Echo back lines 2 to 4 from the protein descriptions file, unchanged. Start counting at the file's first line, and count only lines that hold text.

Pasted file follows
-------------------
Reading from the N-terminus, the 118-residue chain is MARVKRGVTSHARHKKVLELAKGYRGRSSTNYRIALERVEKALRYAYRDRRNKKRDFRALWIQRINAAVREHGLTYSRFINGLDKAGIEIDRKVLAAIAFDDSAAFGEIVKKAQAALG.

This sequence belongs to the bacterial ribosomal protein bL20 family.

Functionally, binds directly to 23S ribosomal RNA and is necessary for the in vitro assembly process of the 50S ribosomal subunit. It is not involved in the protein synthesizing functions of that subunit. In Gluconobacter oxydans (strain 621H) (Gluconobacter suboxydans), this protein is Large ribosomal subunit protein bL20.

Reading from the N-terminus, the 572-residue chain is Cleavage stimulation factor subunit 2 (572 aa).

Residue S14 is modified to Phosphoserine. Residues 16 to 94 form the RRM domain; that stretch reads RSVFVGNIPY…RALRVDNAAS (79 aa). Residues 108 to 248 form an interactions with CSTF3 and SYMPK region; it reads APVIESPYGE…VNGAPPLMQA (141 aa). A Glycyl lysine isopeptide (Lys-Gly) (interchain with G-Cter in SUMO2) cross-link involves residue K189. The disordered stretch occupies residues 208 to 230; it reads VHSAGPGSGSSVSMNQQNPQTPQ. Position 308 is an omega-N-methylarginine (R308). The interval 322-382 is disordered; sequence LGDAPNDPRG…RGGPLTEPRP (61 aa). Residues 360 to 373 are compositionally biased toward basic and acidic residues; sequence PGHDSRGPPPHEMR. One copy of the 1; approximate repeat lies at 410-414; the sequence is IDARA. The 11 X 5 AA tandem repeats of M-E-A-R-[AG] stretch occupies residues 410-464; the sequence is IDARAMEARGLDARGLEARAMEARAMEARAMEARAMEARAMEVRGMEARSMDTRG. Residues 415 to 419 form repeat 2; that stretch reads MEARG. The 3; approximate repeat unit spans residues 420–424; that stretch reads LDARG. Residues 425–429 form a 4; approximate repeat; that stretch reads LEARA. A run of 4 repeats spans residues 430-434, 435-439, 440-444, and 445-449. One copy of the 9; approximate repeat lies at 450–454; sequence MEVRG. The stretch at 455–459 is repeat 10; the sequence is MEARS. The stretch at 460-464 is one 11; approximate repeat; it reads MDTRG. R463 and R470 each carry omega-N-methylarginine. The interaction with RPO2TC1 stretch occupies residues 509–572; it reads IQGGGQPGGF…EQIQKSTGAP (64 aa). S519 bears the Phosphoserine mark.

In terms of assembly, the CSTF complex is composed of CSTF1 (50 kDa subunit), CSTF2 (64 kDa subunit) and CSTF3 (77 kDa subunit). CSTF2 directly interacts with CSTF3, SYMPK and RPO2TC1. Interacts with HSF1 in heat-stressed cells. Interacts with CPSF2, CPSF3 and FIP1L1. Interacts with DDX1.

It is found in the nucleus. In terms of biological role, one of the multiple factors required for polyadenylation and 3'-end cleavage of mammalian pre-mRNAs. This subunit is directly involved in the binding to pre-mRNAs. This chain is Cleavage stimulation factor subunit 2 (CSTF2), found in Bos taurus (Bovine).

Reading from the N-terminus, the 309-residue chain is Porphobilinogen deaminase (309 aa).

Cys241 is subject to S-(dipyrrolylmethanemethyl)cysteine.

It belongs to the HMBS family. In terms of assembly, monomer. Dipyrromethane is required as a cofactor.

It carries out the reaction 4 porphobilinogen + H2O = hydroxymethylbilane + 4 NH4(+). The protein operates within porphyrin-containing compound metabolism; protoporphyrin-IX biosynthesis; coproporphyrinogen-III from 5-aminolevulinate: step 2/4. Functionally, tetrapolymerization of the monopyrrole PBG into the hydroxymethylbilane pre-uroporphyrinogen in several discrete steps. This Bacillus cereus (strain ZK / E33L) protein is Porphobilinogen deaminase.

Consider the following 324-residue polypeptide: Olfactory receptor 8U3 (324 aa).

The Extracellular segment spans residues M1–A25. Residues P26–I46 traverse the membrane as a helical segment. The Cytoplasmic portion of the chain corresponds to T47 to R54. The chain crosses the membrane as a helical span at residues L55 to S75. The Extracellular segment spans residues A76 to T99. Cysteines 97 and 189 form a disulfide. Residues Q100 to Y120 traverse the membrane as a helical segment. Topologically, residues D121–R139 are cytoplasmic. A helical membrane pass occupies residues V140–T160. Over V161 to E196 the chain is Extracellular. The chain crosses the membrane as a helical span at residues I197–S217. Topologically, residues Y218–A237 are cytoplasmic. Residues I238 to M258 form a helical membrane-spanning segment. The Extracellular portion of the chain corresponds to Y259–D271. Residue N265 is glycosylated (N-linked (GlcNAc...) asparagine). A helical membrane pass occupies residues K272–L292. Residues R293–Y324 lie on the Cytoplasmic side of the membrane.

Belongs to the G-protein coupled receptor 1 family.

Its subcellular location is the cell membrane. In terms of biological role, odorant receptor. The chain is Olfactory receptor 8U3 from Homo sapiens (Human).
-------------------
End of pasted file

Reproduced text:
This sequence belongs to the bacterial ribosomal protein bL20 family.

Functionally, binds directly to 23S ribosomal RNA and is necessary for the in vitro assembly process of the 50S ribosomal subunit. It is not involved in the protein synthesizing functions of that subunit. In Gluconobacter oxydans (strain 621H) (Gluconobacter suboxydans), this protein is Large ribosomal subunit protein bL20.

Reading from the N-terminus, the 572-residue chain is Cleavage stimulation factor subunit 2 (572 aa).